We studied the radiographs of 115 neonates with anterior pneumothoraces to determine how often the pneumothorax created the impression of a mediastinal pseudomass. The pseudomass results from compression of the thymus gland by air under pressure. To the unwary, the resulting configuration can lead to an erroneous diagnosis of a mediastinal mass. In experienced hands, however, it can serve as a strong clue to the presence of an underlying anterior pneumothorax. A pseudomass was present in 27 (33%) of 82 neonates with unilateral pneumothoraces and in 29 (88%) of the 33 patients with bilateral anterior pneumothoraces. A free lung edge was visualized in 26% of the patients with a unilateral pseudomass and in 55% of the neonates with a bilateral pseudomass. The pseudomass was large enough to potentially lead to a misdiagnosis in one third of the cases. In the other neonates the mass was smaller and not particularly problematic. The majority of the neonates with pseudomasses were large, not intubated, and not on positive-pressure assisted ventilation. Over half had no underlying pulmonary disease. The appearance of a mediastinal pseudomass on radiographs of neonates can obscure a pneumothorax, and lead to an erroneous diagnosis. Recognition of the pseudomass as a manifestation of pneumothoraces is important.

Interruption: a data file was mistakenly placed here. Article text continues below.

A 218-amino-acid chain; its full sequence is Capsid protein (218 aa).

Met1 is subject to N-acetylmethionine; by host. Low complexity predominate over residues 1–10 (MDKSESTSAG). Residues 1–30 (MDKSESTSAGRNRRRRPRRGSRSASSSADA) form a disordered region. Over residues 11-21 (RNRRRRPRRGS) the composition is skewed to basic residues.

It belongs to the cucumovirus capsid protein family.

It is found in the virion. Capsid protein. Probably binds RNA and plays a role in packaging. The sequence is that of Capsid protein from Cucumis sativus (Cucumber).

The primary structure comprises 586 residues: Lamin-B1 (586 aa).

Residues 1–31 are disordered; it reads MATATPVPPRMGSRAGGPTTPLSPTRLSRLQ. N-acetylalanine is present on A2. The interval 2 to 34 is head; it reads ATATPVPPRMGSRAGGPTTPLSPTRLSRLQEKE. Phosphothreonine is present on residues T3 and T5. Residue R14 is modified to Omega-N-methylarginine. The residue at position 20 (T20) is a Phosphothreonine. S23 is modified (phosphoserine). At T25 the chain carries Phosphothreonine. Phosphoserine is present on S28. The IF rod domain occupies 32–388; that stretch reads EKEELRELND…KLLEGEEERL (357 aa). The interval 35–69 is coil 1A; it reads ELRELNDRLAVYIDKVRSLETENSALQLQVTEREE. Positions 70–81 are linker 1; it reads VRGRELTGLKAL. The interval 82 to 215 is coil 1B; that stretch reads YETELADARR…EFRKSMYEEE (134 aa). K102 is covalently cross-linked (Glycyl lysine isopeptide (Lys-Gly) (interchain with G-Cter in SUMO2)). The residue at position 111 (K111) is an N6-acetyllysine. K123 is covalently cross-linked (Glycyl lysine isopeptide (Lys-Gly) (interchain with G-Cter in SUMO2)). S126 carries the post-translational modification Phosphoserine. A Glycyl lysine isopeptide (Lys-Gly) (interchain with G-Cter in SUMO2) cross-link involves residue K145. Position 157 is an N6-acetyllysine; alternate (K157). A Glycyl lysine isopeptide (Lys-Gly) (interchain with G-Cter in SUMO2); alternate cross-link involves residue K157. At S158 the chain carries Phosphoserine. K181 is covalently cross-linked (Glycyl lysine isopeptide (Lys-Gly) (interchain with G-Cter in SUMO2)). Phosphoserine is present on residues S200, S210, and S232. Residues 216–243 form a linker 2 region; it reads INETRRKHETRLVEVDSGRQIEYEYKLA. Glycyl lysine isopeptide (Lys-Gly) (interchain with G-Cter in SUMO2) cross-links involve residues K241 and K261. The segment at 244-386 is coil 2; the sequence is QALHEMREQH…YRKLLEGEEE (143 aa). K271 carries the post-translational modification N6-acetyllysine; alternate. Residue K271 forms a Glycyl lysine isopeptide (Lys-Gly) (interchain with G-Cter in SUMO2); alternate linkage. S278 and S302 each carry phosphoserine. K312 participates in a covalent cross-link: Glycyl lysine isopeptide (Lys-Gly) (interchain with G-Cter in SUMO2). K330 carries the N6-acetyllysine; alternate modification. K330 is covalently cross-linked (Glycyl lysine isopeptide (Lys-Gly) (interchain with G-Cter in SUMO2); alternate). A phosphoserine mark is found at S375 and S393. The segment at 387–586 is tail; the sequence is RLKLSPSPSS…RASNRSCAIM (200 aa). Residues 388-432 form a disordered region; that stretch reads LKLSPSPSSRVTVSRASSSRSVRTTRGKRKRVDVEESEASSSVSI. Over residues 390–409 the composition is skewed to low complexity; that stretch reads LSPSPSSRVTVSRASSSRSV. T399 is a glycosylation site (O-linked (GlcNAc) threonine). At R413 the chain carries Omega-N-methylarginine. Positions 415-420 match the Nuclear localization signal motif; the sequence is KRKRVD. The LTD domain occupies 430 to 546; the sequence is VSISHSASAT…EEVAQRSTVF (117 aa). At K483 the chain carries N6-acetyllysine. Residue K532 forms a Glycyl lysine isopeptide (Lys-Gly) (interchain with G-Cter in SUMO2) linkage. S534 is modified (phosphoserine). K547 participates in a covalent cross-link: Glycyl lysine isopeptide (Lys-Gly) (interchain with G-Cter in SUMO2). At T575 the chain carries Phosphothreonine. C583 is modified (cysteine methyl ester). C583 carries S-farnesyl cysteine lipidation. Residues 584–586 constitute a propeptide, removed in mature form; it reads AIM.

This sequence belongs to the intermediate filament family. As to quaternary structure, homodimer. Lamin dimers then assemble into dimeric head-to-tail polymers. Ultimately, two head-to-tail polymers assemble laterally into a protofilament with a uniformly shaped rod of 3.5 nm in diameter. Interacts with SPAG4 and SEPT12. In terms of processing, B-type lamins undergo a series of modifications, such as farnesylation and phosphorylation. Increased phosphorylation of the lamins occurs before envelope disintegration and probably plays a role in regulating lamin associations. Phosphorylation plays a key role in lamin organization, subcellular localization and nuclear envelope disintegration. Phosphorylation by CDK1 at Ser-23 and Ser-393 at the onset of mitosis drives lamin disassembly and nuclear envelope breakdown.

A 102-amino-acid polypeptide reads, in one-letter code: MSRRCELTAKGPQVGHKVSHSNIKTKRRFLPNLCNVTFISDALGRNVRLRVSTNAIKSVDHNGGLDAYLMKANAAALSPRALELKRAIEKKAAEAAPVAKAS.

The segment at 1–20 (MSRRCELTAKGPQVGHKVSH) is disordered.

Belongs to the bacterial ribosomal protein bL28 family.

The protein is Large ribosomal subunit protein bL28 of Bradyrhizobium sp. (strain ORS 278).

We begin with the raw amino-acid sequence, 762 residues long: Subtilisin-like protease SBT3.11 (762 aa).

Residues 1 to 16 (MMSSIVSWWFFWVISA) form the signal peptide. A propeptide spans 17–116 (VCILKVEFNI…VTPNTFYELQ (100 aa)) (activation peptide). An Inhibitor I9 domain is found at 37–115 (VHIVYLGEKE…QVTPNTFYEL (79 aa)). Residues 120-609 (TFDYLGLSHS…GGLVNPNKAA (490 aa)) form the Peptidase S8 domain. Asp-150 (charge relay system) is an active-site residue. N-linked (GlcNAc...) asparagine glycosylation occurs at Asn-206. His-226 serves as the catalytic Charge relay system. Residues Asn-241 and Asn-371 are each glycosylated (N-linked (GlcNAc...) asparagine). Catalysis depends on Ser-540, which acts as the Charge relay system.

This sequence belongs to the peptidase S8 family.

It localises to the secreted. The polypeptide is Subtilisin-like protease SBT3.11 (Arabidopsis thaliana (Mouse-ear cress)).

ASJC Scopus subject areas
- Radiology Nuclear Medicine and imaging